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Title: Optical fluoroassays based on substrate induced quenching
Author: Quantrill, Nigel Stuart Michael
Awarding Body: Cranfield University
Current Institution: Cranfield University
Date of Award: 1995
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The recently proposed bioassay procedure that is based on the substrate induced quenching (SIQ) of an indicator fluorescence for the measurement of analyte concentrations is evaluated. In this type of assay a enzynatic reaction and a fluorescence quenching interaction are coupled together. Typically, an appropriate dehydrogenase enzyme reduces or oxidises the nicotinamide adenine dinucleotide cofactor. The change in the concentration of NADH results in variations in the excited fluorophore population as observed through fluorescence intensity. This latter aspect is used to monitor substrate (analyte) concentrations. Results on the investigation of the substrate induced quenching bioassay method and possibilities of using it as the basis of (i) a novel enzyme bioassay technique and (ii) a novel bioprobe format are presented. Ethanol was chosen as the model analyte, and a new assay procedure for its measurement was developed. A generic theoretical relation is discussed for the observed assay kinetics of substrate induced quenching (SIQ) and a model is described that includes the effects due to dynamic/static quenching of the fluorophore by either the enzyme substrate or product. The validity of the derived model is shown by comparison with experimental results for a SIQ based ethanol assay. The option of running the dehydrogenase reaction so as to consume NADH rather than generate it is also investigated. In order to demonstrate this approach acetaldehyde was chosen as the model analyte, and a assay procedure for its measurement was developed. The potential of the SIQ technique for incorporation into biosensor based upon a 'reservoir' format was demonstrated through the development of custom optical instrumentation and resevoir flowcell. Applicability of the SIQ technique to other biosensor formats such as flow-injection analysis and 'dry reagent' technology is discussed. The overall applicability of the SIQ technique is assessed through the generation of a number of SIQ assays on the following substrates: ethanol, glucose, glucose-6- phosphate, L-glutamic acid, isocitric acid, acetaldehyde, pyruvic acid, ot-ketoglutaric acid, and oxalacetic acid.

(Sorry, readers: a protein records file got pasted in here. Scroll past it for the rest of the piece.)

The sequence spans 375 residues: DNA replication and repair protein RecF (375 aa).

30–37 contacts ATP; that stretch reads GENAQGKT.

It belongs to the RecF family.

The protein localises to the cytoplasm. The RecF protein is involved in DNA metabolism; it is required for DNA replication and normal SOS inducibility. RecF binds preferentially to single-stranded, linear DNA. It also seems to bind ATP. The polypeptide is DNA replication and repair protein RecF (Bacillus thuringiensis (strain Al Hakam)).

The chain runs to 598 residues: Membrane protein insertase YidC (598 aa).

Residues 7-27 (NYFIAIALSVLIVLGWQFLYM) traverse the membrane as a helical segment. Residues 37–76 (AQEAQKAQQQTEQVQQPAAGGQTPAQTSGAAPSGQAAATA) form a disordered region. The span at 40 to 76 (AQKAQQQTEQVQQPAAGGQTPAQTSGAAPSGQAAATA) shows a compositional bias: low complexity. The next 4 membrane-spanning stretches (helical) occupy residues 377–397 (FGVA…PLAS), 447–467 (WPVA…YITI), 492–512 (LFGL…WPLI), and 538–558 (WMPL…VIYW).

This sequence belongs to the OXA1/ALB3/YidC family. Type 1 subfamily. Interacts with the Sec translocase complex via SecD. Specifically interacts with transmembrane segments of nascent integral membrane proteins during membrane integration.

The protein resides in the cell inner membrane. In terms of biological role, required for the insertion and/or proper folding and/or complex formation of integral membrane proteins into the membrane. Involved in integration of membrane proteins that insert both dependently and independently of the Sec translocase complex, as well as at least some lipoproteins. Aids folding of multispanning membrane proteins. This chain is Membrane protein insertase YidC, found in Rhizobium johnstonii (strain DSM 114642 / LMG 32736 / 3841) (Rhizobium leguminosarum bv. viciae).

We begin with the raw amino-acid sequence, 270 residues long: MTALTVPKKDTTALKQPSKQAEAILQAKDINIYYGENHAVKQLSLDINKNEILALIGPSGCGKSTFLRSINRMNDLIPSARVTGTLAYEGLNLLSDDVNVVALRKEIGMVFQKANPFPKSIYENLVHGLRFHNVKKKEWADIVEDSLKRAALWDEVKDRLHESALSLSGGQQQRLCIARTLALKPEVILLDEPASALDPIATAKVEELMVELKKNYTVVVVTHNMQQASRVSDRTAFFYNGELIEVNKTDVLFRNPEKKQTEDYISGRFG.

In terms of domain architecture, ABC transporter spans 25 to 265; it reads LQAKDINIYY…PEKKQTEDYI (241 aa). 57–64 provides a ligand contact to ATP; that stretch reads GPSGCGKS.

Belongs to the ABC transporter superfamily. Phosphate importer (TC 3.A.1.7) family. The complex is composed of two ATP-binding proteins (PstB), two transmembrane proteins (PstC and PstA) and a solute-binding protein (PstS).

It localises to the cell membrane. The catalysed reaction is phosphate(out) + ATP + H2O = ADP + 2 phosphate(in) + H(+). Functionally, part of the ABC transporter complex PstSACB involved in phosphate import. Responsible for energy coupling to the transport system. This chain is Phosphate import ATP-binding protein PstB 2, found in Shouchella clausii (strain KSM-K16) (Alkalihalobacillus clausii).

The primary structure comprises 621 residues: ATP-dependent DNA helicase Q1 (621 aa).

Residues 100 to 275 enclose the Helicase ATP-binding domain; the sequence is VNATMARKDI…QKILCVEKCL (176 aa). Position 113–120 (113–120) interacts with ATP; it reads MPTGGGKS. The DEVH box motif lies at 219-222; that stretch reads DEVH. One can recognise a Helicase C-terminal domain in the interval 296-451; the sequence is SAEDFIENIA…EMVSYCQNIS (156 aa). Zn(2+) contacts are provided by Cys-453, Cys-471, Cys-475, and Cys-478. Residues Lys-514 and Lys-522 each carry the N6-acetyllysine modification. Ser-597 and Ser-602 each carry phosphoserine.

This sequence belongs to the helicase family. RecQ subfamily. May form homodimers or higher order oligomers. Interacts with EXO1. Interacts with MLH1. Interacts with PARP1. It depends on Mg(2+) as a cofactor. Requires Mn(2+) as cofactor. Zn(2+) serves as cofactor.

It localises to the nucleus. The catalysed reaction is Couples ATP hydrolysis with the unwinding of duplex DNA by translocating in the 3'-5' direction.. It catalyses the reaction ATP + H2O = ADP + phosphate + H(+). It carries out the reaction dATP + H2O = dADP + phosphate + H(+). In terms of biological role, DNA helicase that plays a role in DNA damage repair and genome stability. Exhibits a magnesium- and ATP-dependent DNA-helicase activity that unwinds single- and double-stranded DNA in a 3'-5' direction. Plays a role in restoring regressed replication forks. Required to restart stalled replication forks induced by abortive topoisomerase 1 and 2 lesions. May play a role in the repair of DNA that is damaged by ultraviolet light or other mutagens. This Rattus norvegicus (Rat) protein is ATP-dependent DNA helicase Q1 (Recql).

Supervisor: Sharma, A. Sponsor: Not available
Qualification Name: Thesis (Ph.D.) Qualification Level: Doctoral
EThOS ID:  DOI: Not available
Keywords: Biomolecular reagent systems; Enzyme biosensors Biophysics Chemical engineering